Call either the CLO at 828-266-8915 or the Compliance Office at 828-262-4239.

Key Terms

  1. PHI is defined as, “Any oral or recorded information relating to past, present, or future physical or mental health of an individual, the provision of health care to the individual, or the payment for health care and that also contains information which makes it possible to identify the individual.” The eighteen (18) types of information that quality as PHI according to guidance from the department of Health and Human Services Office for Civil Rights are :
      • Name;
      • Geographic subdivisions smaller than state: street address, city, county, precinct, zip code;
      • Any dates (except years) that are directly related to an individual, including birthday, date of admission or discharge, date of death, or the exact age of individuals older than 89;
      • Telephone number;
      • Fax number;
      • Email address;
      • Social Security number;
      • Medical record number;
      • Health plan beneficiary number;
      • Account number;
      • Certificate/license number;
      • Vehicle identifiers, serial number, or license plate numbers;
      • Device identifiers or serial numbers;
      • Web URLS;
      • IP address;
      • Biometric identifiers, such as fingerprints or voice prints;
      • Full-face photos; and
      • Any other unique identifying numbers, characteristics, or codes.
  1. “Members” of an ARHS workforce include employees, volunteers, interns, and other whose conduct in the performance of work is directly under the control of an ARHS entity. Individuals can be members of an ARHS entity’s workforce even if they are paid by another party, as long as their work is managed and controlled by an ARHS entity.


Other Instances in which a BAA may not be Required

In addition to the most commonly occurring situations mentioned above, there are other instances in which a BAA may not be required for disclosure by an ARHS entity, including:

      • Disclosures to governmental agencies pursuant to official investigations (e.g., Centers of Medicate and Medicaid Services, US Department of Health and Human Services Office for Civil Rights, US Food and Drug Administration, Federal Bureau of Investigations)
      • Disclosures to FDA-regulated medical device manufacturers for adverse event reporting or for other purposes relating to the quality, safety, or effectiveness of a FDA-regulated device. Research conducted pursuant to ARHS policies and in which appropriate informed consent forms are obtained from the subjects of the research.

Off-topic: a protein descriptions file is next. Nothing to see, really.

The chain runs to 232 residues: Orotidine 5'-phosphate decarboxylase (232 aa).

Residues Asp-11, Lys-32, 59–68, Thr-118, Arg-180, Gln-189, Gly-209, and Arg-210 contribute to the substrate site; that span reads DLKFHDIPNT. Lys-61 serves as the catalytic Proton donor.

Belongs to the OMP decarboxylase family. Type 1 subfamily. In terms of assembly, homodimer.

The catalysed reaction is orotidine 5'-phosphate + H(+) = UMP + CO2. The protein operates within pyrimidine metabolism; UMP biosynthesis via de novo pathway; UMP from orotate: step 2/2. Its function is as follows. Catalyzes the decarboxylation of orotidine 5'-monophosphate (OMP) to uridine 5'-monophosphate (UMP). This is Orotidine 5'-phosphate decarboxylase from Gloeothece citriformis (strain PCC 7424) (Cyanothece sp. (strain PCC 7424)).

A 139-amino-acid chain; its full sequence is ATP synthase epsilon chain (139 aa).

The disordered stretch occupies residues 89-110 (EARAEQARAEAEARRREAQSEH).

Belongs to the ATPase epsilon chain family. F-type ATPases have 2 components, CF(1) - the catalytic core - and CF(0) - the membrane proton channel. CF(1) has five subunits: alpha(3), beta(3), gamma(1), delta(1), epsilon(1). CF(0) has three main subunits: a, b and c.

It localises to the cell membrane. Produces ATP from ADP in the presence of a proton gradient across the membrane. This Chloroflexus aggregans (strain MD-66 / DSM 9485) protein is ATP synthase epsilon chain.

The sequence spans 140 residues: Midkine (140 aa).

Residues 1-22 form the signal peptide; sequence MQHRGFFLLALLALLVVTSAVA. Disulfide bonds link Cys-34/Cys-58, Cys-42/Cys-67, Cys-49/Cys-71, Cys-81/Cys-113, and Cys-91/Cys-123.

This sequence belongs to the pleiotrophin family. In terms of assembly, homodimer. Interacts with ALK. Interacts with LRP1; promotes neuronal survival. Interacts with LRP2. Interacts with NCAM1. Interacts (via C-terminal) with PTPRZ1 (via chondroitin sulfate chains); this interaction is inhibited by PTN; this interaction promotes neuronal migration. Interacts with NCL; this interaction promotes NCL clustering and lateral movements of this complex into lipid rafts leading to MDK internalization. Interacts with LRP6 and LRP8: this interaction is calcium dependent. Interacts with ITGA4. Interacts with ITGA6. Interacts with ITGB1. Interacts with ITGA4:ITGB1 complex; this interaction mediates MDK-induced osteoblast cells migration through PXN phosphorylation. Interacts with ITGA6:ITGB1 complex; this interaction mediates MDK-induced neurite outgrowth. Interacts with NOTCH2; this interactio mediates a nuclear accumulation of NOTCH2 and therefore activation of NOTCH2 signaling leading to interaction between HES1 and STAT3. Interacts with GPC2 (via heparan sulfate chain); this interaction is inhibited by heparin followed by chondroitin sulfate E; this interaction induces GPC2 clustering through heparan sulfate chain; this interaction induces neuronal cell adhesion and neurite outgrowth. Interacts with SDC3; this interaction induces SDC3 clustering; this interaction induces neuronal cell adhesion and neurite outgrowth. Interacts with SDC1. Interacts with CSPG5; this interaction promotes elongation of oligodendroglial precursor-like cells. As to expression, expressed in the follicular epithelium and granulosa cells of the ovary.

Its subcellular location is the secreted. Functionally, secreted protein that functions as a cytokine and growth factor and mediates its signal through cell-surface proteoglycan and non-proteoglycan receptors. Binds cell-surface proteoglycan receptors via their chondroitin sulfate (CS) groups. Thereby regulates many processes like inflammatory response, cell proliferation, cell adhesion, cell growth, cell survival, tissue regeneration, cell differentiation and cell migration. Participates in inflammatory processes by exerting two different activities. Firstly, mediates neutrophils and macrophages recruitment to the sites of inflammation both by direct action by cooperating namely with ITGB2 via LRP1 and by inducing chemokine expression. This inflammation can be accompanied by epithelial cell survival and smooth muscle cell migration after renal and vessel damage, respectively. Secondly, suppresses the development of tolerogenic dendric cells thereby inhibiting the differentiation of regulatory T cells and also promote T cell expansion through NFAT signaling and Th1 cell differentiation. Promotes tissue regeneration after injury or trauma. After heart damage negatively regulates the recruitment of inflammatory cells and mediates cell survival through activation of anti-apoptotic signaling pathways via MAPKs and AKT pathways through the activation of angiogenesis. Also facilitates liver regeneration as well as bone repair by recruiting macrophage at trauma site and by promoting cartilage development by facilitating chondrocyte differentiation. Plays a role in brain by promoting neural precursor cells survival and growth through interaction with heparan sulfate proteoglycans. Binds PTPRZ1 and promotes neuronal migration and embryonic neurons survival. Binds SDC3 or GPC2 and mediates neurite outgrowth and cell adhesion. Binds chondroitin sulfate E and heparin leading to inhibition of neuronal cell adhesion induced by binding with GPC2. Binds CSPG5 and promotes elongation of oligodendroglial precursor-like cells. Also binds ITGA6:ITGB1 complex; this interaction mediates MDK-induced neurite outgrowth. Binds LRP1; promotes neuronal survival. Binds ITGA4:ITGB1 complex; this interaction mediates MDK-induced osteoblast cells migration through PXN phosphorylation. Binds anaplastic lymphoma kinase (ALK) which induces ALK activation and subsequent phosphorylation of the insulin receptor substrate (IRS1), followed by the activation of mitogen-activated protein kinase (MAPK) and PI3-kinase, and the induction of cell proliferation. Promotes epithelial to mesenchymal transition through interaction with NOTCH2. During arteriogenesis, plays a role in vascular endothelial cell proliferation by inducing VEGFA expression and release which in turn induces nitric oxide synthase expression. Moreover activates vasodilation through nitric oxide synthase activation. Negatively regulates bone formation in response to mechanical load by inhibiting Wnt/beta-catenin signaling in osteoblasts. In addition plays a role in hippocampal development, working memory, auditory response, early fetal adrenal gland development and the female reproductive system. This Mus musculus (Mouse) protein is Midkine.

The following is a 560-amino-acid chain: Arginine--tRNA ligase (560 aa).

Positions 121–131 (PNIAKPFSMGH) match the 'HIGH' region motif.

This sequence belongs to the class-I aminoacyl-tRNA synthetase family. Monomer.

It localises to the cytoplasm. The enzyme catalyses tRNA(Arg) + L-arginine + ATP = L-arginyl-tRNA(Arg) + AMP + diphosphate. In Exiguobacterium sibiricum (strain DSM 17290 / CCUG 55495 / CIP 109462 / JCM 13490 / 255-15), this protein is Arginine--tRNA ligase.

New Incident Reporting Procedure

New Incident Reporting Procedure

As you know, our policy at ARHS is to report all unusual occurrences involving patients, personnel, or visitors in any ARHS area or department. Any incident that is not consistent with our normal routine, regardless if there is an apparent injury or not should be reported. Our goal is to learn from those incidents reported so that we can evaluate the processes that impacted that event and to help our staff in behaviors choices if needed. I want to thank each of you that have reported events for helping us make ARHS safer for all.

Incident Submission IconWe have been using an on-line reporting system called RiskWeb for several years. We will be moving to a new system called C360. By April 1st, an icon will replace the RiskWeb icon on your desk top.

You will receive a TEDS module to review that will give you screen shots for how to submit and if you are a manager, steps for how to review an incident. You will continue to be able to report an incident by using the incident reporting hotline at 828-386-2034 or at WMC extension 62034.

Just as a reminder, you still need to use the Employee Injury Report for employee injuries and exposures. That form includes information that is needed for Worker’s Comp and OSHA reports.

If you have any questions or need help, please call 828-262-4239 or the Clinical Risk Manager at 263-1207.